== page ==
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Equality Act 2010

Section 14: Combined discrimination: dual characteristics
Effect

64.This section provides for the discrimination prohibited by the Act to include direct discrimination because of a combination of two protected characteristics (“dual discrimination”). The protected characteristics which may be combined are age, disability, gender reassignment, race, religion or belief, sex and sexual orientation.

65.For a claim to be successful, the claimant must show that the less favourable treatment was because of the combination alleged, as compared with how a person who does not share either of the characteristics in the combination is or would be treated. A dual discrimination claim will not succeed where an exception or justification applies to the treatment in respect of either of the relevant protected characteristics - for example, where an occupational requirement in Schedule 9 (Work: exceptions) renders direct discrimination lawful.

66.The claimant does not have to show that a claim of direct discrimination in respect of each protected characteristic would have been successful if brought separately. A claimant is not prevented from bringing direct discrimination claims because of individual protected characteristics and a dual discrimination claim simultaneously (or more than one dual discrimination claim). Excluded from the scope of this section are circumstances involving disability discrimination in schools (claims in respect of which are heard by the Special Educational Needs and Disability Tribunals or equivalent specialist tribunals). This section enables a Minister of the Crown to make orders specifying further what a claimant does or does not need to show to prove dual discrimination or further restricting the circumstances in which dual discrimination is prohibited by the Act.

67.As with any other type of prohibited conduct under the Act, proceedings or allegations (among other activities) relating to dual discrimination will constitute a “protected act” for purposes of victimisation (section 27). Moreover, public bodies must have due regard to the need to eliminate unlawful dual discrimination as part of the public sector equality duty (section 149).

Background

68.Previous legislation only allowed for claims alleging discrimination because of a single protected characteristic. This section allows those who have experienced less favourable treatment because of a combination of two relevant protected characteristics to bring a direct discrimination claim, such as where the single-strand approach may not succeed.

Examples
  • A black woman has been passed over for promotion to work on reception because her employer thinks black women do not perform well in customer service roles. Because the employer can point to a white woman of equivalent qualifications and experience who has been appointed to the role in question, as well as a black man of equivalent qualifications and experience in a similar role, the woman may need to be able to compare her treatment because of race and sex combined to demonstrate that she has been subjected to less favourable treatment because of her employer’s prejudice against black women.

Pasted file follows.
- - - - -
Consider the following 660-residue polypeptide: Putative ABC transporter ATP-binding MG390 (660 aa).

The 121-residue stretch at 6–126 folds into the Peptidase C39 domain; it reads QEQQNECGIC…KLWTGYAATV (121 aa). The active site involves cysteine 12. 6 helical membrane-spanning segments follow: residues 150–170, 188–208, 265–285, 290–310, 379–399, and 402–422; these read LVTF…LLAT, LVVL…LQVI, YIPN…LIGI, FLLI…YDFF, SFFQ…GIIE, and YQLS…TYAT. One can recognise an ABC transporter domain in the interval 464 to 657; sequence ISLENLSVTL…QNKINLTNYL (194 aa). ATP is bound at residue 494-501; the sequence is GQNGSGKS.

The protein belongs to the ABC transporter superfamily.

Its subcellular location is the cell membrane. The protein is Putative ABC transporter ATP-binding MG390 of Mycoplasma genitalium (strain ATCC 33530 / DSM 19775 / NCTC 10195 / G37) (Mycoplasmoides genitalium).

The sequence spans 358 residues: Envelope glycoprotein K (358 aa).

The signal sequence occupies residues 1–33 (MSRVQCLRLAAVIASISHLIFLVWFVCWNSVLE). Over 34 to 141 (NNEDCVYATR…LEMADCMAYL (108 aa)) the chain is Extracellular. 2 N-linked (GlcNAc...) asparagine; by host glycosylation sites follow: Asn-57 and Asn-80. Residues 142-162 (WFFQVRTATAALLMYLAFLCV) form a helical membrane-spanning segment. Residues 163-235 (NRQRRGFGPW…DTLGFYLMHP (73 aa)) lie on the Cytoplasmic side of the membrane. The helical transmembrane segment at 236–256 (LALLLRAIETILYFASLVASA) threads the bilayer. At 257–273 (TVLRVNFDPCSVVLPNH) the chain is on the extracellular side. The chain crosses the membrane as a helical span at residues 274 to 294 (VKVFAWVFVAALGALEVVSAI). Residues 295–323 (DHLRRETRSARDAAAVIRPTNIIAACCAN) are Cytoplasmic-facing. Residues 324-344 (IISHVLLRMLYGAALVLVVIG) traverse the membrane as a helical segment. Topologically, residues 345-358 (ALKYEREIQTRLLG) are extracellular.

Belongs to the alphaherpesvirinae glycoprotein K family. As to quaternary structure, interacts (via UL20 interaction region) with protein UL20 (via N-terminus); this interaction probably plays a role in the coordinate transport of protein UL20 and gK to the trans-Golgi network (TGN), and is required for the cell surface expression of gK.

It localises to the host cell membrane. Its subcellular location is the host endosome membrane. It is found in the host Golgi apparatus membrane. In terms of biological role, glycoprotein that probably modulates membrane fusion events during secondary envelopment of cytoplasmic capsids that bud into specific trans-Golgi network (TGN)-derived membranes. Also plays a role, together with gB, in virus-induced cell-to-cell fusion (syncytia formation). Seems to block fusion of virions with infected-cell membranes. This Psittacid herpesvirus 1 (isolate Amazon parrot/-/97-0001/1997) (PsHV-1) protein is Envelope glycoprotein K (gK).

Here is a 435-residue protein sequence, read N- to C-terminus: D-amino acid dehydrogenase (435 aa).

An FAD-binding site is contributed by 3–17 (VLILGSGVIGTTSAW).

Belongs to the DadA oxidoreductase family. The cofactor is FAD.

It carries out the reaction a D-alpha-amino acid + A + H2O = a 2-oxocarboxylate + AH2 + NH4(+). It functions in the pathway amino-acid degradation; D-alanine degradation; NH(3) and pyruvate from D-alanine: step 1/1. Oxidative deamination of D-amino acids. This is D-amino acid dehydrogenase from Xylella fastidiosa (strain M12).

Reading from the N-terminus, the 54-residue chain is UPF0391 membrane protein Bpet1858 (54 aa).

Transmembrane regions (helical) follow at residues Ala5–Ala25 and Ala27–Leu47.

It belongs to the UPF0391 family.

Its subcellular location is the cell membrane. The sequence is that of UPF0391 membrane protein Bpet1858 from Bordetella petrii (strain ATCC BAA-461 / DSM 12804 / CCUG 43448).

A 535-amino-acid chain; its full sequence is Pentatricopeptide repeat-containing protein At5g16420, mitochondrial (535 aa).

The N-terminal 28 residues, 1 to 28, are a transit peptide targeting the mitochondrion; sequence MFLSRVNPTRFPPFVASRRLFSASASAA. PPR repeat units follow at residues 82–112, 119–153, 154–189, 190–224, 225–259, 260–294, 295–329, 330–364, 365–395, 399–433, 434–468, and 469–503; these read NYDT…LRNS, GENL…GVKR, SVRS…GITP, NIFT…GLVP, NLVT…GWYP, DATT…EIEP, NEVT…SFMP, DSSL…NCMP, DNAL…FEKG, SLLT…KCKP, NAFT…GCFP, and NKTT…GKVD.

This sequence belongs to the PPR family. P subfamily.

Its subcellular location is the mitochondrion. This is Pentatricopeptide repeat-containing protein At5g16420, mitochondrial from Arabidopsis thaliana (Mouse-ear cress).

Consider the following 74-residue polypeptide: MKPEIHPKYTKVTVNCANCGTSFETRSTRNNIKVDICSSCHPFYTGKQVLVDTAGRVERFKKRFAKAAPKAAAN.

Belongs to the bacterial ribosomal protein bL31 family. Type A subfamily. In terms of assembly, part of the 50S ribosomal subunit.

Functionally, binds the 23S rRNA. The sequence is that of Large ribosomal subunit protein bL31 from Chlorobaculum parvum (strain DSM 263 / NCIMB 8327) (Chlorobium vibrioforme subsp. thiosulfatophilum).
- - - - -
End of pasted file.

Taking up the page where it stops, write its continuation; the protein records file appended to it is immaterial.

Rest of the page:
• A bus driver does not allow a Muslim man onto her bus, claiming that he could be a “terrorist”. While it might not be possible for the man to demonstrate less favourable treatment because of either protected characteristic if considered separately, a dual discrimination claim will succeed if the reason for his treatment was the specific combination of sex and religion or belief, which resulted in him being stereotyped as a potential terrorist.

  • A black woman is charged £100 for insurance. As white men are only charged £50 for the same insurance, she alleges this is dual discrimination because of the combination of sex and race. By comparing the claimant’s treatment with a white woman who also pays £100, or a black man who pays £50, the insurance company is able to demonstrate that the difference in premium is entirely due to sex, not race. The insurance exception in Schedule 3 means that insurance companies can lawfully set different premiums for women and men in certain circumstances so provided the exception applies in this case, the treatment does not constitute dual discrimination. The less favourable treatment is because of sex and an exception makes the sex discrimination lawful.

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Text created by the government department responsible for the subject matter of the Act to explain what the Act sets out to achieve and to make the Act accessible to readers who are not legally qualified. Explanatory Notes were introduced in 1999 and accompany all Public Acts except Appropriation, Consolidated Fund, Finance and Consolidation Acts.

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